Blotter to Return Next Week

We shall return to our regular scheduled programming of cops and robbers next week. Until then, enjoy this intro courtesy of Capt. Frank Furillo.

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  • nabeguy

    Probably just a coincidence, but a long-time resident of the Heights, Frank Spano, passed away last week. Frank came up in the nabe during the 50’s, a period during which even the Heights was not immune to the turmoil that hit a lot of urban areas when the middle class fled to the suburbs of Long Island and beyond.While Frank could never be described as middle class, he always did maintain an aura of class about him, even if it was of a rougher variety. He held his own regardless of the circumstances, whether it be the gang wars of the Black Diamonds or the scourge of heroin that led to the death of many of his running-mates. He grew up in tough times, but always managed to keep his upbeat spirits intact. I never doubted his ability to throw a good punch, but it was his ability to roll with them that enabled him to survive.
    RIP, friend.

  • since47

    Aw, Frankie.

    I attended PS 8 from Kindergarten through the third grade; Frankie (as I always called him) was next door at Assumption. I had no idea who he was until one day, in the second grade, while waiting to be picked up from school, I was attacked by the class bully, who threw a large piece of coal (yes, coal) at me, hitting me in the forehead because I was Jewish.

    Frankie appeared out of nowhere, grabbed my attacker, had some words with him and sent him on his way. He then came over to me, introduced himself, told me not to cry, and waited with me until my mother came. I always remembered that little second-out-of-time scenario, and would wonder through the years what became of him.

    Fast-forward to the late 1980s, when Marty had his video place on Henry Street. People were in and out of the store all the time, and there always seemed to be discussions about the ‘old neighborhood.’ During one of these ‘Do you remember…’ talks, Marty says to one man, “Hey, Frank, you grew up here too, right?” He did. I zoned right into that conversation and asked Frank what his last name was: “Spano” was the answer. Thirty-odd years later, I’d met my childhood Guardian Angel – and it was like meeting a rock star.

    After that, every time I saw him in the neighborhood, we’d stop and talk, or reminisce about the years gone by, even though we didn’t seem to have many friends in common. I know he was rough around the edges, but his friends and this neighborhood have lost a man unlike any other.

    A peaceful journey to you, Frankie.

  • nabeguy

    Since 47, I don’t know if you’re into Facebook, but if you follow this link and join, it has some great pictures of Frankie from around the time you first met him in the 50’s. Even at 10 years old, he was wearing a black leather jacket.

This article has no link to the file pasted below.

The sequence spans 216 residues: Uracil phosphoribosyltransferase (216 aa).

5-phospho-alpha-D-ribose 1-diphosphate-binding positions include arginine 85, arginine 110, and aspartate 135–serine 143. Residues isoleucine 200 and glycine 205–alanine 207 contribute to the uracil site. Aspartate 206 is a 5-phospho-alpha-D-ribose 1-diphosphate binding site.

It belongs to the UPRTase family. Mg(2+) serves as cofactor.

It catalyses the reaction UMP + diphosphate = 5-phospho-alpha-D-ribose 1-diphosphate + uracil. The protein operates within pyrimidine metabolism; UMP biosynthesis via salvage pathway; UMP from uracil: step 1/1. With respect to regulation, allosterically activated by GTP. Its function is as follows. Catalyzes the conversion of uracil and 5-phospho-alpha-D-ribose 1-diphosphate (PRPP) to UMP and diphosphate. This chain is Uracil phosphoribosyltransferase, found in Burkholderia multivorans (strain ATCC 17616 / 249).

• since47

    Thanks, nabeguy. I’m on Facebook and joined Growing Up Brooklyn Heights when it first began. But because it’s dedicated to those who spent their formative years here between 1970 and 1995, it’s a pretty closed group, so I rarely go there. I presume it’s thought that those growing up before that time are all dead, and there’s no point in widening the field.

    I went through all the photos, but only found one of Frankie, sans leather jacket – and although I remember seeing him at that age, I wasn’t yet aware of who he was. So many of the B/W photos contain familiar faces – especially the one of the guys hanging out in front of the candy store on Hicks & Middagh. But because I was probably told to steer clear of them, they’re still unknown to me.

    And very coincidental – when I first saw the above photo with the name Spano, I thought Frankie…

  • Eddy de Lectron

    Thanks nabe and 47, I knew Frankie since I was a kid. He always looked out for us younger guys, he may have been a bit “rough around the edges” but he had a good heart. He will be missed.

  • Heather Quinlan

    Oh, no! RIP Frank.

  • nabeguy

    Funny you say that since47. The guys in that photo were actually the “good” altar boys, as opposed to the ones who snuck the communion wine. Sorry to have mislead you on the photos, the one I was thinking of was actually in somebody elses page. In regards to Frankie and neighborhood memories, he once mentioned to me that one of his first jobs was as a busboy at the Candlelight Restaurant, famous for its popovers. Did your family frequent that restaurant?

  • nabeguy

    BTW, one of the kids in that partcular photo was Bill “Whitey” Abramson. Sweetest guy in the world, even to a punk kid like me who grew up worshiping him and his crew in the schoolyard of PS 8 back in the 60’s. He never gave up his crewcut, and he never failed to tip me when I brought him a Mission orange soda from Schlemmer’s Deli. Sadly, he lost his life on 9/11 working at a job in the WTC that he had just started the week before.

  • since47

    Billy Abramson. I didn’t know what happened to him until Frankie (Spano) told me – and then I came across his ‘Portrait’ in the NY Times – I believe he’d just started working at Marsh. And yes – ‘sweet’ is the perfect word for who he was. Always.

    Schlemmer’s Deli – Udo was a friend, and someone else who is missed.

    Patricia Murphy’s Candlelight was my introduction to popovers – and I don’t believe I’ve had a good one since.